Spin dyes, stencil dye, and even shaving cream dye, disc golfers love being creative and a disc has a lot of space to show off your unique style. With all of the different options on how to dye a disc golf disc it can be a bit confusing, if not a little messy. But in the end, regardless of the outcome, disc golfers can take pride in creating their own design and making a custom disc.
Below we are going to highlight a few different techniques the DIY crowd uses for disc dye. We will also review various products available on the market you can use. Including everything from a home product approach to using a tried and true dye kit. We will also share a couple of easy care and storage instructions.
Now while most people end up making at least one disc with unintended color we have a few tips in this article to help make your artistic dreams come true. And don’t worry, if you were like us and ruined a t-shirt or two, pick yourself up a new disc golf t-shirt in our shop. However, if you decide to keep pursuing the next Picasso on your “ace shooter” then read on for solutions to the best way to dye discs in order to avoid these problems.
Different Types of Dye Technique
Before we dig into the actual process let’s take a quick look at some of the various techniques being used to dye a disc golf disc…
Spin Dyes: Perhaps the most “trippy” design, these discs result in the mesmerizing look of an endless swirling black hole. The more you look at it the deeper you go. The technique requires some type of spinning jig setup. The disc is then sectioned off using some type of measuring tool such as a ruler. It then gets slowly spun and a dark color is applied to a brush that in turn outlines the sections. Following the outline comes the colors you wan to use for the design. The final cleanup step includes reinforcing the colors and the outline section. Check out this great video from YT channel, The Difference Is Doing It:
Stencil Dye: this technique allows you to add your own stencil that effectively gives you a more detailed design. A contact paper is applied to the top of the disc with the stencil laid over. The artist then uses an exacto blade to cut out the stencil and contact paper. The next step is to remove any of the contact paper left on the disc leaving only the desired design. The disc gets placed into a bucket of dye and left there to soak up the color for about an hour. The final step is to clean up the disc…running it under some cold water to remove any excess dye and then finally removing the remaining contact paper. Nice video from Ride Warrior92:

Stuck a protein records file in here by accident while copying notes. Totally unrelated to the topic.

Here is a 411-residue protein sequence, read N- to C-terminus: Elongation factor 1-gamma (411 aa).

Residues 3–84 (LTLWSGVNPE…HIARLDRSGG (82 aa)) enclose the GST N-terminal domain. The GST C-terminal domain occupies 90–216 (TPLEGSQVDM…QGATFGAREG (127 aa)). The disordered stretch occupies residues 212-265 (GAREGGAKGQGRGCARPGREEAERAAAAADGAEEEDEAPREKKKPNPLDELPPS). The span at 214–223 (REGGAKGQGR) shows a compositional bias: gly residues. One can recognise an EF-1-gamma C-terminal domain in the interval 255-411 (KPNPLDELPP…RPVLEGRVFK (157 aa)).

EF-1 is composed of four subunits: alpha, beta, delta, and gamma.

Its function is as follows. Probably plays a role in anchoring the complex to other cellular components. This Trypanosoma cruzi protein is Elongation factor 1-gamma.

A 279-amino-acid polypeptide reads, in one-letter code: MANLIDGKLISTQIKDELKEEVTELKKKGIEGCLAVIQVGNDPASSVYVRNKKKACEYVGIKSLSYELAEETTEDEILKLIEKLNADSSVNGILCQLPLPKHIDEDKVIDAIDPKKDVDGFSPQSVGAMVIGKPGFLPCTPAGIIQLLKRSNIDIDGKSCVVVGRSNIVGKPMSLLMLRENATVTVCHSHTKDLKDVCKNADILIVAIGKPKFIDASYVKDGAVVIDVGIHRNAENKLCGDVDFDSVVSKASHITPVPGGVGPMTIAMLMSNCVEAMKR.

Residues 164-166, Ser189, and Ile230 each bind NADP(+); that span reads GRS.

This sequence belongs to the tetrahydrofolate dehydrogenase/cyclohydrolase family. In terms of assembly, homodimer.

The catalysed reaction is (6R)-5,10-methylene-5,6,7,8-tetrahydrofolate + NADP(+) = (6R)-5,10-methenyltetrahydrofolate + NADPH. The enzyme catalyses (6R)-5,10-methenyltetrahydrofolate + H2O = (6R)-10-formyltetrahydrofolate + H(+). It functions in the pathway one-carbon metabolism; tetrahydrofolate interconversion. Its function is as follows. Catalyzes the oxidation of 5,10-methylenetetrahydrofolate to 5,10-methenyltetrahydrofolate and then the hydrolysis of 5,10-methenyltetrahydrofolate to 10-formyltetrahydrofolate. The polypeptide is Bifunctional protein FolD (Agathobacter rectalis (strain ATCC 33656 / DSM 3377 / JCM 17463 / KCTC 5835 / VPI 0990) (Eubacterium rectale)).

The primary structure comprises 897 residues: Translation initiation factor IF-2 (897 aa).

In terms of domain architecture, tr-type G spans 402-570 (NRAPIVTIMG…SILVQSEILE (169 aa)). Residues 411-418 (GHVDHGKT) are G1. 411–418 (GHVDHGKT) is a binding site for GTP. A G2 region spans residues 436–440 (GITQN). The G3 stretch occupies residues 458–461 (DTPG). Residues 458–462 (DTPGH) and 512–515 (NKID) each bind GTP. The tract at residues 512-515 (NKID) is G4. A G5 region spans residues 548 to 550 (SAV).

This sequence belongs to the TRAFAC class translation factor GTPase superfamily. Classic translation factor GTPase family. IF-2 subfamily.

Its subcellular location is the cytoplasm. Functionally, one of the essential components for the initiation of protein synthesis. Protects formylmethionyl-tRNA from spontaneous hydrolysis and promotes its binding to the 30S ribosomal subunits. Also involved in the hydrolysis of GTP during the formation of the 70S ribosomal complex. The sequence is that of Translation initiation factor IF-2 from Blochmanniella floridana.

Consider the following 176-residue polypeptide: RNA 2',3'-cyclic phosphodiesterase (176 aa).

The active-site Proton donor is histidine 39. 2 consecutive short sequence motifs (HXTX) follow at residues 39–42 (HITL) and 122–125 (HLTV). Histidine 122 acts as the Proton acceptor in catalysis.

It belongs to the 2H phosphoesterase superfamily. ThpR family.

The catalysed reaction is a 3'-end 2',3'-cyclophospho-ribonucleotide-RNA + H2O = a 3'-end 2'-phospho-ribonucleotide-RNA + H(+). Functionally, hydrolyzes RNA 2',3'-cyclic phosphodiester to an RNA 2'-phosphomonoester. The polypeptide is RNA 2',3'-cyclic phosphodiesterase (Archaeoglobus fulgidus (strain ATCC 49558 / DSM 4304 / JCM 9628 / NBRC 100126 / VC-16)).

Shaving Cream Dye: This is probably the most popular method for dyeing a disc. The shaving cream acts as a medium to transfer the dye to the disc. This might be the least detailed method but the designs come out beautiful. The overall effect of this method reminds me of tie dye t-shirts…sort of abstract color blotches. Disc Golf Nerd shows us a bit of combo here with a spinning and shaving cream method:
Note: other mediums used by disc dye artists include shampoo, conditioner, lotion, and even glue. Disc Golf Nerd comes back at us again with a video for the shampoo and conditioner method:
Drip Dye: exactly as the name implies, the artist will drip or spray the dye on the disc. The results are similar to that of the shaving cream method, a bit abstract. But, the effect is totally different and the end result can either come out looking like a complete mess or really unique.
How To Choose A Disc Dye Method
The method you choose is dependent on the end result desired. If you want something detailed and accurate you’re going to need to use a stencil. However if an abstract colorful design is your desire the shaving cream method might be the best.
Type of Disc to use for Custom Dyed Disc Golf Discs
White Discs obviously make a great color to start with, but don’t think you can’t use these methods with other options. Even if the disc has a dye or foil stamp on it you can use some acetone to remove it. However, you can dye a disc over the current stamp and it should come out looking great.
The next consideration is the quality of different plastics. Although I have only dyed premium plastic, several artists recommend staying away from anything less. Premium plastic not only shows up the best but the color will adhere to it better than base plastic.
Finally, although mentioned above that you can use acetone to remove a stamp, you can also buy blanks from most manufacturers or from the companies I list below. Giving you the option to start with a perfectly clean slate. Other than that, finding discs that have a flatter top will make it easier to control the dye depending on your method.
What kind of dye do you use for disc golf?
Much like the method used to dye a disc there are once again several options to choose from and none are necessarily better then others. The difference in these options typically are in the form the dye itself is delivered, either as dye powders or in a liquid form. Some of the best dye options to use for dyeing a disc include: iDye Poly, Prochem, and Rit Dye.
Interestingly enough, as the sport has grown, there are now companies making dye kits and will custom dye a disc for you. I highly recommend looking into some of these companies and choosing one for yourself. Below is a list of a few of my favorites:
Disc Dye Preparation
The first step of dyeing a disc is to prep your materials and area. This includes gathering the materials needed (listed below), cleaning the disc, and mixing the dye.
How To Clean A Disc Golf Disc
Before you do anything, take a microfiber towel and some warm water to remove any dirt, or oils from your hands. Use a dry towel to wipe off any excess water and then let it air dry for a few minutes as well.
How To Remove The Stamp